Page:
Join me in my next 7-day Challenge to commence re-engineering your approach to communication and conflict. It doesn’t require two people - so watch this space!
In the meantime, you can jump onto my “Communicate For Love” mini-course NOW that teaches this process indepth from the comfort of your own home. No trips to the Counselling room, no parking – just you at your own pace, navigating a new healthy approach to conflict!
Don’t forget to diarise my Facebook Lives each Therapeutic Thursday morning for Thriving Relationships to inject some relational inspirations into your weekend!
Joanne Wilson is the Relationship Rejuvenator and author of Renovate Your Relationship – All The DIY Tools For Your Most Important Project ($29.99). She is a neuropsychotherapist inspiring the community for thriving and dynamic relationships that impact generations for mental well-being. Find out more at www.relationshiprejuvenator.com
I love the meaning of a leap year day on the weekend which perfectly blends with my current relationship series, “Intimacy Inhibitors”. Head to my blog for this series where so far I’ve covered:
A Leap Year Day, gives the earth additional time to complete the full circle around the sun. If we didn’t add leap days, each calendar year would be increasingly out of alignment and begin about six hours before the earth does its entire journey. Our time would slowly drift apart from the tropical year and we would get out of sync with the seasons. Americans would be eating Thanksgiving turkey in summer!
What does that have to do with intimacy?
When we’re not regularly checking in with our partner, aligning with your each other’s needs, challenges, hectic schedules, children’s discipline and forward planning – we’re increasingly out of sync.
Examples of when this intimacy inhibitor features in my counselling room is when:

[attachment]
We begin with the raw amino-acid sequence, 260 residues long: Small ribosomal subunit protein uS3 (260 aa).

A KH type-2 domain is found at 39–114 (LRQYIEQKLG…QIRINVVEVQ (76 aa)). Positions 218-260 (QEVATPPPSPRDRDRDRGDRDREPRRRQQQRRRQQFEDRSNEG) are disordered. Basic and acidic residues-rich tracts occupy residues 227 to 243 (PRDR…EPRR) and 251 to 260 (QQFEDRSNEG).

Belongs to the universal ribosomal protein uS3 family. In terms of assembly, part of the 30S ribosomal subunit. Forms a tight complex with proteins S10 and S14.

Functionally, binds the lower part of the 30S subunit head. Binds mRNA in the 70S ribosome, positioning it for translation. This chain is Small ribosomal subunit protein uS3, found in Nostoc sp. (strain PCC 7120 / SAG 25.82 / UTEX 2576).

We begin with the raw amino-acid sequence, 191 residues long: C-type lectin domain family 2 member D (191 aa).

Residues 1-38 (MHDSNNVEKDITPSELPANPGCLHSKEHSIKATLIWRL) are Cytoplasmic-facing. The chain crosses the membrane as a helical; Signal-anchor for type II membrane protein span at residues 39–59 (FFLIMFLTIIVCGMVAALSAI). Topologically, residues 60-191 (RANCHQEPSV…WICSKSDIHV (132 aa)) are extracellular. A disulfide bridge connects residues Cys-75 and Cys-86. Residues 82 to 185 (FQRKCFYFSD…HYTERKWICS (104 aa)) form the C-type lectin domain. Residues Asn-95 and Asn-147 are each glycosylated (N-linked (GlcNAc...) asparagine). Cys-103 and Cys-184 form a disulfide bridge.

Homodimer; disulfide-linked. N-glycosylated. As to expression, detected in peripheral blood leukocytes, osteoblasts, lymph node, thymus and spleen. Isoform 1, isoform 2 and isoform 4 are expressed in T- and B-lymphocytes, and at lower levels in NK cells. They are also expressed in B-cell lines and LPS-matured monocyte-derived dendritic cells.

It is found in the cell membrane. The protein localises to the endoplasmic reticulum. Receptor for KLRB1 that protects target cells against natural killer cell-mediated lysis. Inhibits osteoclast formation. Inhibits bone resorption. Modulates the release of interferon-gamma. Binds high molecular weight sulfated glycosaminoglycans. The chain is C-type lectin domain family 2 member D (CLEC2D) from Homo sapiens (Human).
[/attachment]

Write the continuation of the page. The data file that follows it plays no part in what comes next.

I realise you can’t anticipate every step of life together, however it is worth having a decent crack to avoid constantly falling into the potholes of misalignment.
Why does your mechanic check the wheel alignment? It avoids unnecessary wear on your tyres, steering, suspension and brakes. The key word here is “unnecessary” - why would we drift apart unnecessarily without harmonizing each other’s sexual flavours, spirituality, personal development, goals and dreams?
A great reminder today is to leap on in and arrange that alignment catch-up with your partner for a forecast of sunny days ahead!
Joanne Wilson is a neuropsychotherapist, relationship specialist, workshop facilitator and guest speaker. Tune into radio Salt106.5 each Friday morning for her co-host of the Morning Wakeup. Don’t miss more on these articles in her “Is This Love” Podcast and download your FREE relationship resources at www.relationshiprejuvenator.com
Depending on when you read this you’ve got approximately three days to get your act together for Valentine’s Day.
If you were born without a romantic bone in your body, you’re usually in strife. If you’re single, it could all be, well be rather sucky. If you’re a florist, chocolatier, restaurateur or in retail, you’re likely looking forward to that well earnt boost!
As for me, meh! I could take it or leave this commercialised day of forced displays of love. I’d rather like to think it’s more of a spontaneous and consistent effort throughout the year.
Valentine’s Day intertwines beautifully with my current “Intimacy Inhibitors” series for those in a relationship. Before I drop the one main cause that inhibits intimacy and being ‘naked to the soul’ next week, today I’m addressing apathy.